Oklahoma City downtown hotel has "character"

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Doug Loudenback has a nearly comprehensive history of downtown Oklahoma City hotels from the beginning to the present day, illustrated with postcards, vintage photos, and present day photos. The fate of each hotel is described. One of the more interesting "whatever happened to" stories involves the Holiday Inn (built in 1964) on the west side of downtown, which last operated as a hotel in 1993, closing for good just before the launch of MAPS. Here's what Doug found when he rang the doorbell:

A pleasant young lady came to the door, spoke with me, did not invite me in, but, after a time, she allowed (at my request) that I enter the lobby since it was so damn cold outside! The lobby area was beautifully appointed just like a fine hotel would be. At the lobby desk, we were joined by another pleasant young lady. There, I asked a few but not many questions (understanding that I was an uninvited guest and not wanting to be too pushy) and not necessarily in this order:

(1) Was the building owned/used by the City of Oklahoma City (given the OKC flag flying in the frontage)? Answer: No.

(2) What is the building used for? The young woman who allowed me in said something like it was a character development center. I said, "You mean, like a rehabilitation center?" She said, no, it had nothing to do with rehabilitation. I asked her to explain a little. I don’t recall her exact answer, but it had to do with training programs to build character. Not really understanding and not wanting to be too nosey, I asked if I could have a brochure or something simple, and she gave me a single sheet "flyer" type of paper with the name "Character Council of Oklahoma City" at the top and which contained a picture of Mayor Cornett at the bottom. I asked if there was a website where I could read more, and the young lady gave me this address: http://www.characterfirst.com and, later, I noticed another name on the "flyer", http://www.characterok.org. She also said that a monthly breakfast and lunch was available, the next being 1/24 at 7:00 a.m. and 1/26 at 11:45 a.m., and that I would be welcome to attend (after telephone a fellow to let him know for planning purposes). I asked about the condition of the building above the lobby level and I was told that most of them had been reconditioned, all but 2 or 3. I did not ask what they were used for but didn't get a clear answer about that. That was pretty much the extent of my visit and I left with good feelings generated from the pleasant ladies but still not knowing a lot more than I did in the first place.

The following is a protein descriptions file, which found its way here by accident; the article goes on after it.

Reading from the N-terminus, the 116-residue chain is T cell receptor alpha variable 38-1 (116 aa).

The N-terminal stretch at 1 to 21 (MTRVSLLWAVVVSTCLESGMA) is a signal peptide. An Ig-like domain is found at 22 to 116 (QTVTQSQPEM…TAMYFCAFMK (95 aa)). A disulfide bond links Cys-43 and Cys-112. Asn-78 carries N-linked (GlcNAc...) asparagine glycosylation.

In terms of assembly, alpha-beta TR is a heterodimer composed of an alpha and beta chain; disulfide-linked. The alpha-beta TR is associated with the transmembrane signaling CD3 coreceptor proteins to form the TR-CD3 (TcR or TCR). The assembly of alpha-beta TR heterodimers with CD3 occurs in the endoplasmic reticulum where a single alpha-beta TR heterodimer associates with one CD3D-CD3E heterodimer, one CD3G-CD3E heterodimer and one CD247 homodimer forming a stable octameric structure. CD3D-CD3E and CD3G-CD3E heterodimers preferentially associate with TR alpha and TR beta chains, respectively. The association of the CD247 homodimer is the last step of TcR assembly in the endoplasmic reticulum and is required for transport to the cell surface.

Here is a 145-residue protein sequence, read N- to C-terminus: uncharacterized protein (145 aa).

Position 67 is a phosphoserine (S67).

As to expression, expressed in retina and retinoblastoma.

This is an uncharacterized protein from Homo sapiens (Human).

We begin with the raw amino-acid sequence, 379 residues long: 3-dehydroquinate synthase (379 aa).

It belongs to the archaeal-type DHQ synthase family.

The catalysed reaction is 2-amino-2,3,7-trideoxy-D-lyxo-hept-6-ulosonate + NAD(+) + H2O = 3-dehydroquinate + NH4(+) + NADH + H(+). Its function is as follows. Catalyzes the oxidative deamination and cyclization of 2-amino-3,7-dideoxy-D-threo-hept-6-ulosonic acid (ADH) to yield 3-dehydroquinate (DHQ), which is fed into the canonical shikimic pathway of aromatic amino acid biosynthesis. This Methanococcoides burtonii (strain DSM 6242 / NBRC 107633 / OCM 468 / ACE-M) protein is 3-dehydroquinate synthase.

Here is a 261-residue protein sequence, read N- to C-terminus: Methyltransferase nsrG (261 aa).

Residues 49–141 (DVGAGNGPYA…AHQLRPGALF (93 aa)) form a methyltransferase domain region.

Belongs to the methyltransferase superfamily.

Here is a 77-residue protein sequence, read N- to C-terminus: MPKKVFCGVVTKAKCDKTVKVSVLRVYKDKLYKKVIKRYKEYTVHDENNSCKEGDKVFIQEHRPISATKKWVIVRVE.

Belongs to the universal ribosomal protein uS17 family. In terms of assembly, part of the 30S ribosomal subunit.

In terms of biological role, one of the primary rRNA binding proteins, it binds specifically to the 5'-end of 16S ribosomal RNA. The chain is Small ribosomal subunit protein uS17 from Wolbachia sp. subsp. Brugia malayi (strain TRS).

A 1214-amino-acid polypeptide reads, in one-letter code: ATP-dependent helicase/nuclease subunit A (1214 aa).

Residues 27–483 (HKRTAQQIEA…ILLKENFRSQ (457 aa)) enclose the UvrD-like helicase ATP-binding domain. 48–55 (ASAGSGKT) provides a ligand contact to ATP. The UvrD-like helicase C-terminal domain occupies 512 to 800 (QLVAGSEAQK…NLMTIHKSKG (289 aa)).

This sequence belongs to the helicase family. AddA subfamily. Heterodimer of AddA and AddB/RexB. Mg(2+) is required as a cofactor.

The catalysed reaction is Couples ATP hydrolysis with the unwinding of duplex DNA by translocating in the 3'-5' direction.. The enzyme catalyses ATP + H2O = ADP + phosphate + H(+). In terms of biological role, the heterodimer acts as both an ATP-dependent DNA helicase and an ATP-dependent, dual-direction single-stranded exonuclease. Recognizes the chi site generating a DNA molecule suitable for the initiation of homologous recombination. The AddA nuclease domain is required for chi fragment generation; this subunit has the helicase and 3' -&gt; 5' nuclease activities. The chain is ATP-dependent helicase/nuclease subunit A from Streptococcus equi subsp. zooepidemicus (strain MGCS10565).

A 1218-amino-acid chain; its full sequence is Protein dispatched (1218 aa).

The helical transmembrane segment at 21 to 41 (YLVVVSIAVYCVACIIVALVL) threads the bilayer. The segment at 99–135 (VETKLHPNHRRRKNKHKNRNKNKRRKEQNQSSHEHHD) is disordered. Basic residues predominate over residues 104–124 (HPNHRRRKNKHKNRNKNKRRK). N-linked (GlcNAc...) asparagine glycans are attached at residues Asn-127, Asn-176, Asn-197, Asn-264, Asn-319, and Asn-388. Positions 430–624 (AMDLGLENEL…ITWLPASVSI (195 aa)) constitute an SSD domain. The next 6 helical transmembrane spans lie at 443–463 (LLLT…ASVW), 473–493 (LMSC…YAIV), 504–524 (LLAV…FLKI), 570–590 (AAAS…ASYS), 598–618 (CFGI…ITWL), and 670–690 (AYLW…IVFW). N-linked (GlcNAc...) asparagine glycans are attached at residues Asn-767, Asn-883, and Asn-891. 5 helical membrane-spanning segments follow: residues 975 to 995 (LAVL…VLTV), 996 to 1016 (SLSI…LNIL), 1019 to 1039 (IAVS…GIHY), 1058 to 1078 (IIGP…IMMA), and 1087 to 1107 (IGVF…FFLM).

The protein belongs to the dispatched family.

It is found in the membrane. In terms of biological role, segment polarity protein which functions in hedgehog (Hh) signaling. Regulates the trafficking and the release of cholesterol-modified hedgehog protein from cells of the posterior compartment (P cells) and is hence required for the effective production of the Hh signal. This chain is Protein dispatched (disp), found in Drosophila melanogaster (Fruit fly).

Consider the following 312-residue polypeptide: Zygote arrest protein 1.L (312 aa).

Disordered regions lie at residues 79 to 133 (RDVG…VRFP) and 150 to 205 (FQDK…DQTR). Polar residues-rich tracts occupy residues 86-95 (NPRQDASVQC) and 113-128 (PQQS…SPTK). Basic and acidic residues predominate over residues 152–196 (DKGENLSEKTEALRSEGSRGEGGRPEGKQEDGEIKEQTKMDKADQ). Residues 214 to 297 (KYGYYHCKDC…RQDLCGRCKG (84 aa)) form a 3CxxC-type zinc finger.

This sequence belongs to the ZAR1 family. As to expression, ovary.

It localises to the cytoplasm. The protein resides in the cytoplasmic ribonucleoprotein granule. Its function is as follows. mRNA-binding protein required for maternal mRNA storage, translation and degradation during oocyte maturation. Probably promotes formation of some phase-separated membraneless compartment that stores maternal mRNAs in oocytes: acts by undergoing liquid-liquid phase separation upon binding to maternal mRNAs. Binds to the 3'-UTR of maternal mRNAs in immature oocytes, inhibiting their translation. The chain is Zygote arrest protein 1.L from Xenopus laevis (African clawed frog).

Doug did some further digging and learned that the Character Training Center is part of the Bill Gothard empire. The heart of Gothard's teaching is that God's blessing is to be found in unquestioning obedience to the God-ordained authorities to which you are subject. (Here is a pretty fair Time story on Gothard from 1974.)

A version of his teaching that has been sanitized of any religious content has been adopted by many cities, including Owasso. Owasso City Manager Rodney Ray is quoted on the Character Cities website about the program's results:

In the three years prior to our character initiative, we had 42 labor grievances and employee grievances, and seven different lawsuits. In the three years since we put the character initiative in place we have had two grievances and no lawsuits from employees.

State Superintendent of Public Instruction Sandy Garrett also provides a testimonial:

From experience, I have found this program to be an excellent tool for filling the void of moral character within our state's youth… I recommend the implementation [of this program] within every level of state and local government.

Oklahoma is a "State of Character," which would explain why we have a state-sponsored lottery and public officials going to jail at regular intervals.

During my time as a member of the Oklahoma Republican Committee, many of our quarterly meetings were held in the center's meeting rooms. While there were always a few staffers around the lobby desk, I noticed that they were always polite but never outgoing, and they never seemed to talk to one another. For young people, they seemed emotionally buttoned up.

The walls of the lobby are decorated with framed posters of each of the 49 character qualities that Gothard has identified, each illustrated with an animal who exemplifies that quality. (Some of the connections are quite a stretch, but it would be disobedient to point that out.) If you run in Tulsa's River Parks, you've seen the names of these qualities stenciled on the storm sewer blocks.

(Gothard has also identified 49 "general commands of Christ", each of which he assigns to one of the 49 character qualities.)